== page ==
With conference play set to begin in earnest this weekend, many schools and conferences are about to find out if their early season success is a harbinger of legitimate BCS hopes or merely a byproduct of soft early season scheduling.
While the SEC has long been college football’s standard bearer—and there is no reason to believe that will change this season—the first few weeks of the 2010 campaign have provided many programs with the optimism to which they have simply been allergic the last few years.
Schools such as Miami, Arizona, Auburn, Stanford, and NC State have all come out of the gates fast this year after spending the majority of the last decade toiling in mediocrity or, worse, downright irrelevance.
While it is obviously way too early to tell if these schools are legitimate conference title contenders or merely facades buttressed by questionably easy non-conference scheduling, this week brings a new test—conference play—and with it a reliable indication of whether many teams will be tricked or treated come Halloween.
Perhaps nobody is more anxious—or scared—for conference play than the six Big Ten teams who enter October ranked in the Associated Press Top 25.
Yes, six: the same number as the SEC and more than the Pac-10 (four), Big 12 (three), ACC (two), and the WAC (two...yes, folks, Nevada is good enough to give Boise State a scare).
But back to the Big Ten, whose national clout had been knocked down a few pegs after losing six consecutive BCS bowls from 2006-09. Fortunately, Ohio State and Iowa saved face last year, winning the Rose and Orange Bowls respectively.
This year, however, the Big Ten is flying high after the season’s opening month. Ohio State (No. 2), Wisconsin (No. 11), Iowa (No. 17), Michigan (No. 19), Penn State (No. 22), and Michigan State (No. 24) have all started the season 3-1 or better, and five of the above scored 45 or more points last week.
Look past the gaudy offensive numbers for a second, however, and you will realize the red flag: The six ranked Big Ten squads have a combined 1-2 record against ranked teams.
They are, however, 2-0 against Notre Dame, which at least looks good on a coach’s résumé.
The conference’s lone victory over a ranked team came courtesy of preseason favorite Ohio State’s 36-24 home victory over then-No. 12 Miami. But that was supposed to happen. The Buckeyes, preseason national title contenders, were supposed to be that good.
Fortunately for those of us who love college football but don’t like watching Wisconsin beat Austin Peay 70-3, the picture should clear up at least a little bit this week. Four of the six ranked Big Ten teams will play each other, as Wisconsin travels to Michigan St. and Penn State pays a visit to Iowa, where they haven’t won since Joe Paterno’s glasses were actually fashionable.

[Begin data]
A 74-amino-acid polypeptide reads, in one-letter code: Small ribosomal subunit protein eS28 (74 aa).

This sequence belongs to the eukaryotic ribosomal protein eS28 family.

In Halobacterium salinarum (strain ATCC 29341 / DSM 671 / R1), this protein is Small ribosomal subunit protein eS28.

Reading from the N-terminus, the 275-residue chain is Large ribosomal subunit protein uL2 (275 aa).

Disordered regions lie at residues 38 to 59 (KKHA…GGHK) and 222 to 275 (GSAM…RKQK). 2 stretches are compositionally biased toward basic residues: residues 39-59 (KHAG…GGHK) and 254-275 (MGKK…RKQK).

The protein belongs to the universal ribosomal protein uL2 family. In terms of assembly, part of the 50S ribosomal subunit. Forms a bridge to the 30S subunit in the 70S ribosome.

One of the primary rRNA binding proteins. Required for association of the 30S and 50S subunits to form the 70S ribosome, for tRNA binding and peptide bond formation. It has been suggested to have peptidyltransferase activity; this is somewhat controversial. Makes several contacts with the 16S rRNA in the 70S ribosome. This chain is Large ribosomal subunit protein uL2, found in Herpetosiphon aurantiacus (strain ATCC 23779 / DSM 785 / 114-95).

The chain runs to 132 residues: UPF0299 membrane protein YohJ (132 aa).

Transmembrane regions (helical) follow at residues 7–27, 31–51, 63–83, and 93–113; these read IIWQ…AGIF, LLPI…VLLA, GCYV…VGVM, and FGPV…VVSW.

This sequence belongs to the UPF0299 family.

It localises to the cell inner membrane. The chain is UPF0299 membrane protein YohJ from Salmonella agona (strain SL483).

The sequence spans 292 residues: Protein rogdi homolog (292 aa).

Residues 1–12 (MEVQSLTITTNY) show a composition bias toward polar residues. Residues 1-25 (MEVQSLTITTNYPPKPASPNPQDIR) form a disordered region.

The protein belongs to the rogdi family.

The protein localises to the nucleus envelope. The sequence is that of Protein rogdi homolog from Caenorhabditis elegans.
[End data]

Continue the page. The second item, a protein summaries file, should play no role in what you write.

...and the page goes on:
While we won’t know how good the Big Ten actually is for a few weeks, we should get an indication of who is for real as the calendar turns to October. Schedules that once presented Ball State, Youngstown State, and Eastern Michigan will now feature Penn State, Ohio State, and the real Michigan.
This is not an indictment of the Big Ten by any means. It has long been a formidable conference, and if their performance in last year’s major bowls is any indication (its four best teams—Ohio State, Iowa, Penn State, and Wisconsin—all won) it is well on its way to reestablishing its position alongside the SEC atop the college football mountain.
But before we crown them, why not see how the next few weeks play out?
If Denard Robinson is Michigan’s savior and the perfect quarterback for Rich Rodriguez’s offense, then wouldn’t it be better for him to prove it against the Badgers and Buckeyes than have him anointed so based on wins over UMass and UConn?
Should we hold off on calling Terrelle Pryor the best Buckeye this side of Archie Griffin at least until he wins a road game?
Can we not pencil Michigan State into a New Year’s Day bowl game until they beat teams who aren’t Northern Colorado, Western Michigan, and Florida Atlantic?
As a noted philosopher—or just Lou Holtz—once said, “That’s why they play the games.”
The games he was referring to are the ones that play out in the fall, on the road, in front of some of the most hostile student sections in the country—not the ones designed to sell tickets and promote superficial Heisman Trophy campaigns.
Here’s to you, Mr. Robinson.